Šterns later returned to the band, but Pavītols and Ķiģelis continued to feud, leading the former to leave the band forever.[citation needed] His wife followed, not fitting in with the band's harder music. She still participated, however, in recording for Līvi's second album, Aprīļa pilieni (April's Raindrops).[citation needed] The band was briefly joined by keyboard player Tālis Pusbarnieks.[citation needed] Together they successfully record another album—Iedomu pilsēta (Phantasm City) and became the most popular band of that time.[citation needed]

Pusbarnieks, Fomins, Šterns, and Kreiviņš left the band in 1984 in order to pursue their own musical projects.[citation needed] Ķiģelis saved the band by hiring vocalist Aivars Brīze (later to become known as "the voice of Latvian rock"),[citation needed] keyboardist Guntars Mucenieks, and drummer Valdis Štarks. In 1985, however, Ķiģelis died in a car accident after a concert.[citation needed]

1986–2010[edit]

Ķiģelis's protégé Ainars Virga became the band's new leader in 1986. Virga was a fan of heavy metal bands like Black Sabbath, Scorpions, Deep Purple, and Led Zeppelin, so he set out to make Līvi more like them, with a harder sound, more guitar solos, and rebellious attitudes.[citation needed] His first song was "Dzimtā valoda", an emotional ballad and an appraisal of Latvian language and culture.

In 1987 Štarks was replaced by Ainars' younger brother Dainis, and in 1989, Tomass Kleins joined the band as a regular guitarist. At the time of the fall of the Soviet Union, Līvi had recorded dozens of hits and featured their most stable lineup, consisting of Brīze, Ainars Virga, Kleins, Grodums, and Dainis Virga.

In 1988 Līvi released their second studio album LIVI. Half of the songs being Ķigelis' last compositions, the other half being new Virga, Grodums & Mucenieks songs.

In 1994 Līvi released the studio album "Karogi" (Flags), their second recording since the death of Ķiģelis in 1985. The album went double platinum. The band toured across Northern Europe and Latvia to promote "Karogi". In December 1994, Līvi released an album called "Spoku Koks" ("The Ghost Tree"). It was recorded, cut, mixed, and delivered to stores in one night.[citation needed]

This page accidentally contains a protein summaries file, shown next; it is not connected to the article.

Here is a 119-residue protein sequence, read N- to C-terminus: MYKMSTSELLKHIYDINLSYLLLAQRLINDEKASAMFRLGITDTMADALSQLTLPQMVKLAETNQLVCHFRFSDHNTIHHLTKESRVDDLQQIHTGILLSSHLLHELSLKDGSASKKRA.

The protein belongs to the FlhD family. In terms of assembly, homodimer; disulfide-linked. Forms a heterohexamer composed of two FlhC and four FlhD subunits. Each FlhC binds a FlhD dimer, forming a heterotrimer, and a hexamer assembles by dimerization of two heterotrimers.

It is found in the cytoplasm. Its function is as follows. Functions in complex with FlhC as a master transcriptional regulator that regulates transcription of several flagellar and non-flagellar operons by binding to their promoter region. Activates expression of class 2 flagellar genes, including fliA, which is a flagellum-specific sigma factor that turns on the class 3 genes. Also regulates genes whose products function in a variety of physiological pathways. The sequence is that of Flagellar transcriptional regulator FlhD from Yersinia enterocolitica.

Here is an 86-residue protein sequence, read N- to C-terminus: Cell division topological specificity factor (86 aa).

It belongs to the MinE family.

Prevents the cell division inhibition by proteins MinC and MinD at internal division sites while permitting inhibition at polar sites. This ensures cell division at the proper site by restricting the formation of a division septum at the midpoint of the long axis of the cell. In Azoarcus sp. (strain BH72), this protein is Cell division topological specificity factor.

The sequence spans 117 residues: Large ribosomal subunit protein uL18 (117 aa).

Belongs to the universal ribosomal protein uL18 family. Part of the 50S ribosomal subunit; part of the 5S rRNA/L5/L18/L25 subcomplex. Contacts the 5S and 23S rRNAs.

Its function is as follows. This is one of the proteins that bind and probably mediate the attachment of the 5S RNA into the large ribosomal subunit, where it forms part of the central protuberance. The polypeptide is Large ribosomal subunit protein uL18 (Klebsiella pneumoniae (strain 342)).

Two years later, Līvi released "K.M.K.V.P" or "Kas Mums Var Ko Padarīt" (Who Can Do Anything To Us). Singles from the album included "Meitene", "Bize", and a jazz version of their old hit "Dzelsgriezējs". In 1997, Līvi recorded their bestselling album "Bailes par ziņģēm" (Fear about Songs), and dedicated it to the memory of Ķiģelis.[citation needed] Shortly after the release of the album, long-time vocalist Aivars Brīze left the group.[citation needed] Two years later, Līvi recorded their seventh album, "Viva".

In 2000 Līvi recorded an album entitled "2001" in homage to the previous millennium. In 2001 Virga went to the USA and Līvi played without him for almost 2 years.

In 2003 Virga returned from the USA. Brize returned to the band as well. The band had big plans, but in the 26th of July, 2003, while driving back from the festival Oldies Rock from Daugavpils, the car driven by Virga was involved in an accident.[citation needed] Drummer Dainis and sound-engineer Juris Jakovļevs died from their wounds.[citation needed] Līvi subsequently recorded a new album, called "Pāri visam" (Over everything), and dedicated it to all rock musicians who have died in accidents.[citation needed]

In the 15th of June 2010 the oldest member of the group Jānis Grodums died and the band broke up.

In summer of 2013 they played a couple more concerts together.

Former members[edit]

Discography[edit]

Videography[edit]

References[edit]

External links[edit]